PNS Daily Newscast - April 19, 2019 

A look at some of the big takeaways from the release of the redacted Mueller report. Also, on our Friday rundown: Iowa recovers from devastating floods and prepares for more. And, scallopers urged to minimize the threat to seagrass.

Daily Newscasts

College in WI for Iraqi Refugees

August 12, 2009

MILWAUKEE, Wisc. - When the fall semester begins, Wisconsin college students may be learning about the war in Iraq from young adults who have lived through it. Iraqi refugees will attend school at Alverno College in Milwaukee and at schools in more than a dozen other states, thanks to the efforts of a Chicago couple who founded the Iraqi Student Project two years ago.

Farah Mohsen soon begins her second year at Dominican University in San Rafael, California. She spent the summer volunteering in Chicago and was deeply moved by the outpouring of support she has received.

"I met so many American people who just hugged me with their eyes full of tears, saying, 'We are very sorry; we are truly apologizing for what happened to your country and to your people.'"

In the past, adds Mohsen, she only knew of two kinds of Americans: the ones driving tanks and the ones from American television shows she watched in Iraq. She says many Americans she's met also had misconceptions about the Iraqi culture, particularly the roles of women.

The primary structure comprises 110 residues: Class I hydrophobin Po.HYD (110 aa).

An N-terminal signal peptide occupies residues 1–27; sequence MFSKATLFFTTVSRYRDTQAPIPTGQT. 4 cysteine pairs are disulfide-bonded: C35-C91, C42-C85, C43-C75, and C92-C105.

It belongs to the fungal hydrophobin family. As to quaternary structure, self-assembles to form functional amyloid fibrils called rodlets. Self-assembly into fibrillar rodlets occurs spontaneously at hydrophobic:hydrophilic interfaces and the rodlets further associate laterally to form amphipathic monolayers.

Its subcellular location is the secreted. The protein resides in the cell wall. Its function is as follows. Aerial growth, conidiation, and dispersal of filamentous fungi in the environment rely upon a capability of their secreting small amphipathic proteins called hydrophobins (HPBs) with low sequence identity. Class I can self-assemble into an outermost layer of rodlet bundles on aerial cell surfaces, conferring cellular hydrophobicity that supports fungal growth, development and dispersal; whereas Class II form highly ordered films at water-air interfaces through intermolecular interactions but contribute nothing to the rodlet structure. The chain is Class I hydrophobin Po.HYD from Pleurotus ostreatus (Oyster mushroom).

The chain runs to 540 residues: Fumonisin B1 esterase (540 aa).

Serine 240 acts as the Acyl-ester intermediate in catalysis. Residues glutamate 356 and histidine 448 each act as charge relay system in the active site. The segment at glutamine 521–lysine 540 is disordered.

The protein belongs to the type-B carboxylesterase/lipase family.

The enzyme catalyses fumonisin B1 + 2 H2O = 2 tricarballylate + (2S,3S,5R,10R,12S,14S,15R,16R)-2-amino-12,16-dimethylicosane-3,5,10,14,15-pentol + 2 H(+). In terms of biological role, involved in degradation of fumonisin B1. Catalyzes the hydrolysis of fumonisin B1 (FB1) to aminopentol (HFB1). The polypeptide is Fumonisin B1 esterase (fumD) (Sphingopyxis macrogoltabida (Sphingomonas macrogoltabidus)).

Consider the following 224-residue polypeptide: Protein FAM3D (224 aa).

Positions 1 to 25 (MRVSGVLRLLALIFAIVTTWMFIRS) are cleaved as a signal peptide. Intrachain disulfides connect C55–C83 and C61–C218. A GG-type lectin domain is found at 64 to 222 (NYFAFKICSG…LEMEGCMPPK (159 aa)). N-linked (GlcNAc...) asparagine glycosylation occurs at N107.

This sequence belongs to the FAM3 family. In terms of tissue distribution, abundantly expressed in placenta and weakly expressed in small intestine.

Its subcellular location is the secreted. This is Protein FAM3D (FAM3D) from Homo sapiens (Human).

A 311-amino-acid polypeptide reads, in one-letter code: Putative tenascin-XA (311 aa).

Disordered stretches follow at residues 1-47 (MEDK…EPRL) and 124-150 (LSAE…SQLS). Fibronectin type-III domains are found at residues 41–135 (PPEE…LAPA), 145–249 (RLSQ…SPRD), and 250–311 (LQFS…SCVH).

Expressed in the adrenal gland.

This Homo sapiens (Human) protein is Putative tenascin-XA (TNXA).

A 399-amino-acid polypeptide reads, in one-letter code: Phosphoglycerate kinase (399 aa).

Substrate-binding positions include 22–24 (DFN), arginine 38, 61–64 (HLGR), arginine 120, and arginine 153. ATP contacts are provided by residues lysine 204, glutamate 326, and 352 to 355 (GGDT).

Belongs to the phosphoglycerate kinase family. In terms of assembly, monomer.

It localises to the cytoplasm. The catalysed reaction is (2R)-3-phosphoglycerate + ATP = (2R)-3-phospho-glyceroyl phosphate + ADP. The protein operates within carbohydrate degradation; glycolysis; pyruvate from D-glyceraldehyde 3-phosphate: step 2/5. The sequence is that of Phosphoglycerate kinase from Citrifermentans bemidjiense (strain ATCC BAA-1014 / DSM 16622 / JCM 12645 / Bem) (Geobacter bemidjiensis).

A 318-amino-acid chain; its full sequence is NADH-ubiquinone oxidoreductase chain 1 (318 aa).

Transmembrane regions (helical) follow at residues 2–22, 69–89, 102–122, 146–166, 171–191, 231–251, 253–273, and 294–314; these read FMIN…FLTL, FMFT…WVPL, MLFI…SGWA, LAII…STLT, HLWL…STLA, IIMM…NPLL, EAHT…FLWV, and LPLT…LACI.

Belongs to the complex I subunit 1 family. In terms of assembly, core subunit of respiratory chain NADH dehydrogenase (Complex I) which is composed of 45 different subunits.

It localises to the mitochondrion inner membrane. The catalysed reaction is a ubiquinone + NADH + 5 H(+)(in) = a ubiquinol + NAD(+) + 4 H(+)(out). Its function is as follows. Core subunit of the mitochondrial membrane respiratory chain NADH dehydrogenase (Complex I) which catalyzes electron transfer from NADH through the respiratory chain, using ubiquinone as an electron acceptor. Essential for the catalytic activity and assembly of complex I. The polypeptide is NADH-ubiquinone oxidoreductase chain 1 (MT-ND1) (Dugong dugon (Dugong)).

"We had women that are lawyers, doctors, architects, engineers. Many people are very surprised to know that even women in Iraq go to college or the university."

The Iraqi Student Project is a nonprofit organization, created by Gabe Huck and Theresa Kubasak after they retired and moved to Damascus to learn Arabic. They felt compelled to act, says Kubasak, when they realized more than 1.5 million Iraqi refugees were living in Syria, where many of the young people had no chance to work or go to school.

"Around that time, we started to think, 'What can we do? What can we do as American citizens, not to count on a government program, but to count on ourselves as people who care about the world?' And we thought, 'Education's the key.'"

The students are allowed to enter the United States on an F1 visa only after a lengthy screening by the project and by the U.S. Homeland Security Department. An F1 visa means they must return to Iraq when they finish their education.

Information on Iraqi refugee programs can be found online at or

Glen Gardner, Public News Service - WI